Washington Post Declares Rush Limbaugh Boycott Nearly Over, Failed


The effort to boycott advertisers on the Rush Limbaugh radio program appears to be drawing to a close, according to the Washington Post. Limbaugh had sparked the ire of a number of progressive groups for his multi-day attacks on Sandra Fluke for advocating Congress mandate copay-less insurance coverage of birth control and contraceptives. On Wednesday, WaPo’s Paul Farhi declared the boycott on Limbaugh’s advertisers was largely a failure.

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“The dark clouds hanging over Rush Limbaugh appear to be lifting,” writes Farhi. “On Monday, the 600 or so radio stations that air Limbaugh’s program were told by his syndicator, Premiere Radio Networks, to resume running “barter” ads during his program.” Clear Channel, Premier’s parent network, had previously suspended barter ads while Limbaugh was in the news.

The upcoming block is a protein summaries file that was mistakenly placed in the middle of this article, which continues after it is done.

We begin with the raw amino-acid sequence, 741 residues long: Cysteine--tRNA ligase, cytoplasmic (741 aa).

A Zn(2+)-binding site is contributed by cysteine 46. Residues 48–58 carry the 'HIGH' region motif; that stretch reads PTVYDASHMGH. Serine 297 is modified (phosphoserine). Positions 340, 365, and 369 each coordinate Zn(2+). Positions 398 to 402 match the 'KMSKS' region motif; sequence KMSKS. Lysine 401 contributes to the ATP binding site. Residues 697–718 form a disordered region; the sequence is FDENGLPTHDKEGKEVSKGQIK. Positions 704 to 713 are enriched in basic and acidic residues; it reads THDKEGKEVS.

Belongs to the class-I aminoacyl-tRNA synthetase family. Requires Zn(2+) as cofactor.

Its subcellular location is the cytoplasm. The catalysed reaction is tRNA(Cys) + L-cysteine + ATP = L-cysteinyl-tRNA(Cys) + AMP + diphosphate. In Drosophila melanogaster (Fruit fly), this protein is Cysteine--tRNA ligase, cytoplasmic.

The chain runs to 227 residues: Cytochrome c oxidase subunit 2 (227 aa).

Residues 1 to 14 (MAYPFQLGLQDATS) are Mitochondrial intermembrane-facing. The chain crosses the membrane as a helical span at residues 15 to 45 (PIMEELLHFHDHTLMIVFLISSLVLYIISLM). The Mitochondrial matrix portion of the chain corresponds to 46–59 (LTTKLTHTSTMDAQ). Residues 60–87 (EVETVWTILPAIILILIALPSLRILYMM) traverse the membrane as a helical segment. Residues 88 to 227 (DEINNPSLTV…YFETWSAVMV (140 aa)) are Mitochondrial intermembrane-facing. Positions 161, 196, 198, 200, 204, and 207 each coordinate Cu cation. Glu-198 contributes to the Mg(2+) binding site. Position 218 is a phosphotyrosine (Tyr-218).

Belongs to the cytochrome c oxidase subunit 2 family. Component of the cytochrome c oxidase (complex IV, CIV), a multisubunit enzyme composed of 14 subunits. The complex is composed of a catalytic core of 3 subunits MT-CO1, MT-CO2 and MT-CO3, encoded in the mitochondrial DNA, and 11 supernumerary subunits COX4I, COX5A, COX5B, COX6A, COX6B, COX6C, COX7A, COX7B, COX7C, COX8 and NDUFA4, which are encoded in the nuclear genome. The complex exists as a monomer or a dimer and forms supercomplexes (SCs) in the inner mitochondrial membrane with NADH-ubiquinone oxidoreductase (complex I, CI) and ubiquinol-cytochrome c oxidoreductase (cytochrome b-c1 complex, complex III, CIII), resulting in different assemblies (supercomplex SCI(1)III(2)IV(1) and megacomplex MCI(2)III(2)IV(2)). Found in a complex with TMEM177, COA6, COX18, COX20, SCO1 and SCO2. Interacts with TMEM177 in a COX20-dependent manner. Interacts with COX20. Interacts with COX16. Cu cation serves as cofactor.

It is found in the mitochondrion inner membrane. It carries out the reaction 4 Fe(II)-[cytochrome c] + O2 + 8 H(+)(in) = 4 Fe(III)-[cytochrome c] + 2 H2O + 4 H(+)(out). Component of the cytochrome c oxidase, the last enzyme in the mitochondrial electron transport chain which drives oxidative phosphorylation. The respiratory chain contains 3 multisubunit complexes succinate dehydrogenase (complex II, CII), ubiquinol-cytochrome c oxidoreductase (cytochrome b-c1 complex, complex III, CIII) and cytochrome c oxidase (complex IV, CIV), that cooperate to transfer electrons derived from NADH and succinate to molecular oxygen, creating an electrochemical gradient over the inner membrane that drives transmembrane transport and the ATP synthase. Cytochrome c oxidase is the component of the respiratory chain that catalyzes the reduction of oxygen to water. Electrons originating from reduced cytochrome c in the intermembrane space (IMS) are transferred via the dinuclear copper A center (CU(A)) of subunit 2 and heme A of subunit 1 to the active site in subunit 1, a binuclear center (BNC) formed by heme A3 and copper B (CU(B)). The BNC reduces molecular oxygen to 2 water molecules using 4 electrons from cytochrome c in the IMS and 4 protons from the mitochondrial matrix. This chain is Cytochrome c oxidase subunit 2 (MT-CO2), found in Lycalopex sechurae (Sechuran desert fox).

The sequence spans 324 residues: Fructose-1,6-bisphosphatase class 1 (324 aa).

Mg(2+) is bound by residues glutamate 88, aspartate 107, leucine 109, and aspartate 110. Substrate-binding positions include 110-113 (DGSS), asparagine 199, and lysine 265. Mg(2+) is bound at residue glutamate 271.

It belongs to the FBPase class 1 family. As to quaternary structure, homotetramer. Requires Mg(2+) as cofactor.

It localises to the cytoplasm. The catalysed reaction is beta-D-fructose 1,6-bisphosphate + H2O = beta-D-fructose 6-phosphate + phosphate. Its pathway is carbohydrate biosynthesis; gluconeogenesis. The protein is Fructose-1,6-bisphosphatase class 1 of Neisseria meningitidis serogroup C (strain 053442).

The boycott was initially successful, forcing fewer than five of Limbaugh’s national advertisers to cease funding the program. However, boycott organizers who claimed that over 100 advertisers dropped Limbaugh’s program were stretching the truth as “some of these companies weren’t regular Limbaugh sponsors in the first place.” Most of the advertisers who opted to drop their ads from Limbaugh’s program were only airing those spots in regional markets.

At the height of the controversy, Limbaugh lost two small syndicated stations in Western Massachusetts and Hawaii. All of the major markets that carry Limbaugh’s program opted to weather the storm – now it seems the clouds are clearing.

The organizers of the boycott effort are not done yet. The liberal group MoveOn.org has organized a petition with SignOn.org which asks for signatures to force Limbaugh’s program off his 180 stations. But with interest in the month-old scandal waning, the likelihood of further success in the “Stop Rush” is in doubt.

h/t Washington Post, via Hot Air

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An experienced broadcaster and columnist, Noah Rothman has been providing political opinion and analysis to a variety of media outlets since 2010. His work has appeared in a number of political opinion journals, and he has shared his insights with television and radio personalities across the country.